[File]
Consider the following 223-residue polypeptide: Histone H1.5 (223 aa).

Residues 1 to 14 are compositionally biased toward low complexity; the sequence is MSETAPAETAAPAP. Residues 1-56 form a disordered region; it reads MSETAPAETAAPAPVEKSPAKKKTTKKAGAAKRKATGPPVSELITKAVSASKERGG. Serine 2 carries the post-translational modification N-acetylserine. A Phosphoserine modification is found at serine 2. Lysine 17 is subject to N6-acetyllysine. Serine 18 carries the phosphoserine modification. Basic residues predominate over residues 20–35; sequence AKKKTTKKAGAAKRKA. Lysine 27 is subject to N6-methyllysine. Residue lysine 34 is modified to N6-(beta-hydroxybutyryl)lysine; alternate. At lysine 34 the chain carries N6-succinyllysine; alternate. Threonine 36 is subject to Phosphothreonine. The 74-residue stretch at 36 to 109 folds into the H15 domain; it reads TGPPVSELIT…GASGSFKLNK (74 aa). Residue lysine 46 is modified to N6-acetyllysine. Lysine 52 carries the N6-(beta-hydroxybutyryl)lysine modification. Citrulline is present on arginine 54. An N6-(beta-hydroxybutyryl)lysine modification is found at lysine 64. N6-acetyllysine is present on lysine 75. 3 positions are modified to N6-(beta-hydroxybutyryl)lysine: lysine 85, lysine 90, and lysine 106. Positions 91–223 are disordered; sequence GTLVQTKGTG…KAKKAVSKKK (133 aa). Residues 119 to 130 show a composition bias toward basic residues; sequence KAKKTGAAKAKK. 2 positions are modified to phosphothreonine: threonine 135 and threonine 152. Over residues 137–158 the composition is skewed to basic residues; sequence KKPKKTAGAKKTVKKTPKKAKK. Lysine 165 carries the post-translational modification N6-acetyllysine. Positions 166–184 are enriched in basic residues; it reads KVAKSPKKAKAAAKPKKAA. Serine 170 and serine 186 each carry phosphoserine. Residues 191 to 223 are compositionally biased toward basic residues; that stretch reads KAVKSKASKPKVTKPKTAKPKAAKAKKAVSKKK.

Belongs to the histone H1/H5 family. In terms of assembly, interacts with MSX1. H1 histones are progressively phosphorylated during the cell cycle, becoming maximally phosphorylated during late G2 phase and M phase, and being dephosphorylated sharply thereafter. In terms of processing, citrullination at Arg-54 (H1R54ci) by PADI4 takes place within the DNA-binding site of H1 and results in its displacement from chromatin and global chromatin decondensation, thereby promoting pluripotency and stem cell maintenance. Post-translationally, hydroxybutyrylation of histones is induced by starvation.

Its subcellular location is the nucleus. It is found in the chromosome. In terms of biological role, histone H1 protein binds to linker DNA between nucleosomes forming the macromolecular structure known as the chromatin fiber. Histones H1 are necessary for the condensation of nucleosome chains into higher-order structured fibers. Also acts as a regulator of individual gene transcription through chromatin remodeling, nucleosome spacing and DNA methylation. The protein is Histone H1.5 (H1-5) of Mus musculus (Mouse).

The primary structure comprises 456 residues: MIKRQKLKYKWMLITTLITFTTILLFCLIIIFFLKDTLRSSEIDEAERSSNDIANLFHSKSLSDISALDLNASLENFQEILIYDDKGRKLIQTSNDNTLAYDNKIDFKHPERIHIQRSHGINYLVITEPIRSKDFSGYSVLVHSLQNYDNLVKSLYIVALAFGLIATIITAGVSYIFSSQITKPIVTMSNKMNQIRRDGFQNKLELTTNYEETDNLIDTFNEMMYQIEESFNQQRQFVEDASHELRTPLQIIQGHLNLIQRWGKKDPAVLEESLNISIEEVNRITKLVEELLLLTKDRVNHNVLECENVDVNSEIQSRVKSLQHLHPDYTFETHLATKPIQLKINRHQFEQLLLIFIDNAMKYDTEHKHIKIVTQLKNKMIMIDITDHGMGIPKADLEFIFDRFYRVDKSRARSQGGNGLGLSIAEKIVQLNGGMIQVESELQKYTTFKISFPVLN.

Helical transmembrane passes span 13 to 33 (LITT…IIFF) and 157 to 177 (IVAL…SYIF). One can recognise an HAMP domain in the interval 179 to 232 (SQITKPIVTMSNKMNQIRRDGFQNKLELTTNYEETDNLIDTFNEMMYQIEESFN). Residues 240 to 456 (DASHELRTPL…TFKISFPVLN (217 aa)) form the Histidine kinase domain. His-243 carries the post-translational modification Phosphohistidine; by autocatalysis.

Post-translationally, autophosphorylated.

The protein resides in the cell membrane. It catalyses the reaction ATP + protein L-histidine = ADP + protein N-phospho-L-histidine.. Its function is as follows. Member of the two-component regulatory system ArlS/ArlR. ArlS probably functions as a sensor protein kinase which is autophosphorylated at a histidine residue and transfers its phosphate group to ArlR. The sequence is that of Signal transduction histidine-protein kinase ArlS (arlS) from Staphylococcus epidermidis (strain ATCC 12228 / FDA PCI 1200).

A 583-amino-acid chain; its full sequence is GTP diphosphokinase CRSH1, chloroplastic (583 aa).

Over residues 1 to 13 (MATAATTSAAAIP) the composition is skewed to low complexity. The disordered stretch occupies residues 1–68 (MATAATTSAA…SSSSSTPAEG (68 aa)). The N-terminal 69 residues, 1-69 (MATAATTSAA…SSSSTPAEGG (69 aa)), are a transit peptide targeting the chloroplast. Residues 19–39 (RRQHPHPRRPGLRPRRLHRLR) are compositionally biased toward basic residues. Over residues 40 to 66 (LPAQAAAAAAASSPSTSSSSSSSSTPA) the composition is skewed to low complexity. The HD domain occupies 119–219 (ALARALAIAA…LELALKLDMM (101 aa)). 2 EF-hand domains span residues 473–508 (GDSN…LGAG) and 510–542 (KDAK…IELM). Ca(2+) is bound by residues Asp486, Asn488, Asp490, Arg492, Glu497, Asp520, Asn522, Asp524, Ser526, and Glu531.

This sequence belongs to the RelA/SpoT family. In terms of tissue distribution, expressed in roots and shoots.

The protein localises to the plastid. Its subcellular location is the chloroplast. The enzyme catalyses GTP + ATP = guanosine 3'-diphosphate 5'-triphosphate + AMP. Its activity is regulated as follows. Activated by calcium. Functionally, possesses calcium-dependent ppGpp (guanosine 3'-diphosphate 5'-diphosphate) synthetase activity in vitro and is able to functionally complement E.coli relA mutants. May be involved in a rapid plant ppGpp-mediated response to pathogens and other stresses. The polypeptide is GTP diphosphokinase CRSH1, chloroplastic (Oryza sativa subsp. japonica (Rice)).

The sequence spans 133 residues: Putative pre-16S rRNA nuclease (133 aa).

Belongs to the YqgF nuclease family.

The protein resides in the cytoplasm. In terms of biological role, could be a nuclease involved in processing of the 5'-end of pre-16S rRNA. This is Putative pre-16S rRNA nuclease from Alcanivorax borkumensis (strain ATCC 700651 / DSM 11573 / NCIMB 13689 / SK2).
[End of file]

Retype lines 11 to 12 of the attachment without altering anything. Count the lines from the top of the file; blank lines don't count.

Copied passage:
This sequence belongs to the RelA/SpoT family. In terms of tissue distribution, expressed in roots and shoots.

The protein localises to the plastid. Its subcellular location is the chloroplast. The enzyme catalyses GTP + ATP = guanosine 3'-diphosphate 5'-triphosphate + AMP. Its activity is regulated as follows. Activated by calcium. Functionally, possesses calcium-dependent ppGpp (guanosine 3'-diphosphate 5'-diphosphate) synthetase activity in vitro and is able to functionally complement E.coli relA mutants. May be involved in a rapid plant ppGpp-mediated response to pathogens and other stresses. The polypeptide is GTP diphosphokinase CRSH1, chloroplastic (Oryza sativa subsp. japonica (Rice)).